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Day Hike

A Peak Experience in Muir's 'Sublime' San Jacinto Range

July 16, 1988|JOHN McKINNEY

The San Jacinto range is one of those magical places that lures hikers back year after year. The seasons are more distinct there than most anywhere else in Southern California. Hikers also enjoy the contrasts this range offers--the feeling of hiking in Switzerland while gazing down on the Sahara.

Seven Pines Trail ascends the cascading North Fork of San Jacinto River to its headwaters at Deer Springs. The pathway travels along a granite ridge top, then drops down forested slopes to the North Fork. Energetic hikers will join the Deer Springs Trail for an ascent of Mt. San Jacinto.

For more information about facilities and trails in Mt. San Jacinto State Park, call (714) 659-2607. Remember to obtain a wilderness map from park headquarters, off California 243 just before you get to the town of Idyllwild (if you reach the town's stop sign, you're about 100 yards past it).

Directions to trailhead: From Interstate 10 in Banning, exit on California 243 (Banning-Idyllwild Road) and proceed 20 miles southeast. Just past the Alandale Forest Service Station, take the turnoff (Forest Road 4S02) toward Dark Canyon Campground. After a mile's travel on the dirt road, veer left at a junction. Pass through the camp and bear left at Azalea Trail junction to the trailhead.

The Hike: Seven Pines Trail ascends the ridge between Dark Canyon and the canyon cut by the North Fork of the San Jacinto River. You soon hike out of the San Bernardino National Forest and into Mt. San Jacinto State Park. After a mile the trail tops the ridge, descends east to the North Fork and crosses it. Now the river is slow and mellow, but in spring, when the river is swollen with snowmelt, the North Fork has quite a heady flow.

The trail climbs along a pine-and-fir-covered slope, recrosses the river and reaches a junction with Deer Springs Trail. (A right turn on this trail leads to Strawberry Junction and past Suicide Rock to California 243. Another possibility is to bear south on Marion Mountain Trail, which descends steeply a little over 2 miles to Marion Mountain Camp. A 3-mile car shuttle or walk leads back to Dark Canyon Campground and the trailhead.)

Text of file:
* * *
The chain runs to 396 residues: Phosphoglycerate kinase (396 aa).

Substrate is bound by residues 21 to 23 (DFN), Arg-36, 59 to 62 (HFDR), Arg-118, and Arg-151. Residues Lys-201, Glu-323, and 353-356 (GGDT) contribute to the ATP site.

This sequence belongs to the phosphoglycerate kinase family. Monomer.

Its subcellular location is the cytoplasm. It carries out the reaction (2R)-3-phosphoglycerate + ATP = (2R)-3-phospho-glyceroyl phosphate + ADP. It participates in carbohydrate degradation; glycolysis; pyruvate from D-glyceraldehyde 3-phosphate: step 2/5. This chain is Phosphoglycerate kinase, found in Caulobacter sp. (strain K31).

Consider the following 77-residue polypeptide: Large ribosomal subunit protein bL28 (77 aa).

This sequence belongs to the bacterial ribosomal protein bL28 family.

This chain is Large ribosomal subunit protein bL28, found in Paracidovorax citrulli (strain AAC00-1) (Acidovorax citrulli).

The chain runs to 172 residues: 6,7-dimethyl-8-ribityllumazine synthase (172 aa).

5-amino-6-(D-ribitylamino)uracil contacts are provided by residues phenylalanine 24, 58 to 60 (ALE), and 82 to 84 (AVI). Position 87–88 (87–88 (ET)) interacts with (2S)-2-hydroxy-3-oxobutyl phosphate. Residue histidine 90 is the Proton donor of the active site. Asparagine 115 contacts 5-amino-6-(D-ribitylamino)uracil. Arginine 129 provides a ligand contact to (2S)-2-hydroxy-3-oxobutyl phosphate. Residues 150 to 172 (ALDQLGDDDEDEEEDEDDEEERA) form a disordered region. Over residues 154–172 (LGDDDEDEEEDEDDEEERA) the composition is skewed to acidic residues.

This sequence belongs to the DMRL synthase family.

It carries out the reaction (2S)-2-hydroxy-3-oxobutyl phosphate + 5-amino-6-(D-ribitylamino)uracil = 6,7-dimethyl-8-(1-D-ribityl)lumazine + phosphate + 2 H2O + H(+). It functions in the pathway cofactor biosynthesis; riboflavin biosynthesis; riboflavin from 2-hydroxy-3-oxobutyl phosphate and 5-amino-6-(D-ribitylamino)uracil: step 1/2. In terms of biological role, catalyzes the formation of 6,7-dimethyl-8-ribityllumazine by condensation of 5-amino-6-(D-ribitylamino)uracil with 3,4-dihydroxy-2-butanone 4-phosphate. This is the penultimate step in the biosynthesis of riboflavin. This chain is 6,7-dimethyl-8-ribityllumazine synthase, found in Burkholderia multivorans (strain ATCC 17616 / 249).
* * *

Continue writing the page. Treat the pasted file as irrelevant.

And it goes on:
Follow Deer Springs Trail left (east) mile to the former site of Deer Springs Trail Camp. The camp, overused in past years, has been abandoned by Mt. San Jacinto State Park. However, its all-year water supply and pleasant setting make it an ideal lunch or rest stop.

A short walk up Deer Springs Trail from the former camp brings you to another junction. The fork to the left is Fuller Ridge Trail, which leads northwest 5 miles to Black Mountain Camp. However, you'll bear right at this junction. The trail switchbacks up a sunny slope, crests a ridge, continues upward to Bedspring Creek, then ascends another steep half-mile to Little Round Valley Trail Camp.

From Little Round Valley the trail climbs through stands of lodgepole pine and liber pine and in a little more than a mile arrives at a junction with San Jacinto Peak Trail. A left turn on this trail takes you a quarter-mile past a shelter cabin to the top of the 10,084-foot peak.

Clear-day views--San Gorgonio Pass, the shimmering Pacific, the Colorado Desert, distant Mexico--are superb. John Muir found the view "the most sublime spectacle to be found anywhere on this earth!"

Seven Pines Trail

Dark Canyon to Deer Springs: 7 1/2 miles round trip; 2,600-foot elevation gain.

Dark Canyon to Little Round Valley Camp: 10 1/2 miles round trip; 3,600-foot elevation gain.

Dark Canyon to San Jacinto Peak: 13 1/2 miles round trip; 4,400-foot elevation gain.

Wilderness Permit required.

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